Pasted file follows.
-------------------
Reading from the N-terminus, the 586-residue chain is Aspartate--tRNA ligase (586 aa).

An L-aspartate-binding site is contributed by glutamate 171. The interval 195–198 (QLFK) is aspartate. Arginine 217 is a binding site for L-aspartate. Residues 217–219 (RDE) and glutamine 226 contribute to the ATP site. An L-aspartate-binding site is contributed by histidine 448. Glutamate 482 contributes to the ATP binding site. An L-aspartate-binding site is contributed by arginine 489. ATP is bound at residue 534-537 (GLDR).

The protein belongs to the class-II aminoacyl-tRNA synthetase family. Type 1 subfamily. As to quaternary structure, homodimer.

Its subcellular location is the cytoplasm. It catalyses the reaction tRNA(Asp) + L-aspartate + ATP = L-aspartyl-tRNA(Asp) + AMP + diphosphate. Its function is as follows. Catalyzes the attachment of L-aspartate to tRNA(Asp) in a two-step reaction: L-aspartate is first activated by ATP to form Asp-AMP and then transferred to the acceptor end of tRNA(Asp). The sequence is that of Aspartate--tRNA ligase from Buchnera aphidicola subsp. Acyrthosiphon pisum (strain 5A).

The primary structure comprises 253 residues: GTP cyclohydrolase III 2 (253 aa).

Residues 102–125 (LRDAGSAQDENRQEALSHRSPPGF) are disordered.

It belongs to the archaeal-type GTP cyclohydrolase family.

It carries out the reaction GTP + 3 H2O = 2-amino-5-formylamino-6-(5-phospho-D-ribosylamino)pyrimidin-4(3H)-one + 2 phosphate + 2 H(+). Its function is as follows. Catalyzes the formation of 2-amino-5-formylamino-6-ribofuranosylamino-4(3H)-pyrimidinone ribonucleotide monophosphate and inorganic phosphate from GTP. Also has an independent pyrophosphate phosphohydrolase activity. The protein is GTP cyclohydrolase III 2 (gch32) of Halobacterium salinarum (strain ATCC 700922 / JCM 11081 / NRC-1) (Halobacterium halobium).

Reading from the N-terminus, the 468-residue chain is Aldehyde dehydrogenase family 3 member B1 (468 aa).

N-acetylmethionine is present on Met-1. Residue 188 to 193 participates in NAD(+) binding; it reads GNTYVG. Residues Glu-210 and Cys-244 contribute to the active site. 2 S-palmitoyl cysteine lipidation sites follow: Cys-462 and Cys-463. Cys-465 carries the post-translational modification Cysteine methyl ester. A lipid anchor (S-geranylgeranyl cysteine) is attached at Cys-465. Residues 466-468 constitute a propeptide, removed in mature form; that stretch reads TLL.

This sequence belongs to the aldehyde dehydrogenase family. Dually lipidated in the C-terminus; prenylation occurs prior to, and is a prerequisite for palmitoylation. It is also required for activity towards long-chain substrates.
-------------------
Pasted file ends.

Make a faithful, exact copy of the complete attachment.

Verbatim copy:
Reading from the N-terminus, the 586-residue chain is Aspartate--tRNA ligase (586 aa).

An L-aspartate-binding site is contributed by glutamate 171. The interval 195–198 (QLFK) is aspartate. Arginine 217 is a binding site for L-aspartate. Residues 217–219 (RDE) and glutamine 226 contribute to the ATP site. An L-aspartate-binding site is contributed by histidine 448. Glutamate 482 contributes to the ATP binding site. An L-aspartate-binding site is contributed by arginine 489. ATP is bound at residue 534-537 (GLDR).

The protein belongs to the class-II aminoacyl-tRNA synthetase family. Type 1 subfamily. As to quaternary structure, homodimer.

Its subcellular location is the cytoplasm. It catalyses the reaction tRNA(Asp) + L-aspartate + ATP = L-aspartyl-tRNA(Asp) + AMP + diphosphate. Its function is as follows. Catalyzes the attachment of L-aspartate to tRNA(Asp) in a two-step reaction: L-aspartate is first activated by ATP to form Asp-AMP and then transferred to the acceptor end of tRNA(Asp). The sequence is that of Aspartate--tRNA ligase from Buchnera aphidicola subsp. Acyrthosiphon pisum (strain 5A).

The primary structure comprises 253 residues: GTP cyclohydrolase III 2 (253 aa).

Residues 102–125 (LRDAGSAQDENRQEALSHRSPPGF) are disordered.

It belongs to the archaeal-type GTP cyclohydrolase family.

It carries out the reaction GTP + 3 H2O = 2-amino-5-formylamino-6-(5-phospho-D-ribosylamino)pyrimidin-4(3H)-one + 2 phosphate + 2 H(+). Its function is as follows. Catalyzes the formation of 2-amino-5-formylamino-6-ribofuranosylamino-4(3H)-pyrimidinone ribonucleotide monophosphate and inorganic phosphate from GTP. Also has an independent pyrophosphate phosphohydrolase activity. The protein is GTP cyclohydrolase III 2 (gch32) of Halobacterium salinarum (strain ATCC 700922 / JCM 11081 / NRC-1) (Halobacterium halobium).

Reading from the N-terminus, the 468-residue chain is Aldehyde dehydrogenase family 3 member B1 (468 aa).

N-acetylmethionine is present on Met-1. Residue 188 to 193 participates in NAD(+) binding; it reads GNTYVG. Residues Glu-210 and Cys-244 contribute to the active site. 2 S-palmitoyl cysteine lipidation sites follow: Cys-462 and Cys-463. Cys-465 carries the post-translational modification Cysteine methyl ester. A lipid anchor (S-geranylgeranyl cysteine) is attached at Cys-465. Residues 466-468 constitute a propeptide, removed in mature form; that stretch reads TLL.

This sequence belongs to the aldehyde dehydrogenase family. Dually lipidated in the C-terminus; prenylation occurs prior to, and is a prerequisite for palmitoylation. It is also required for activity towards long-chain substrates.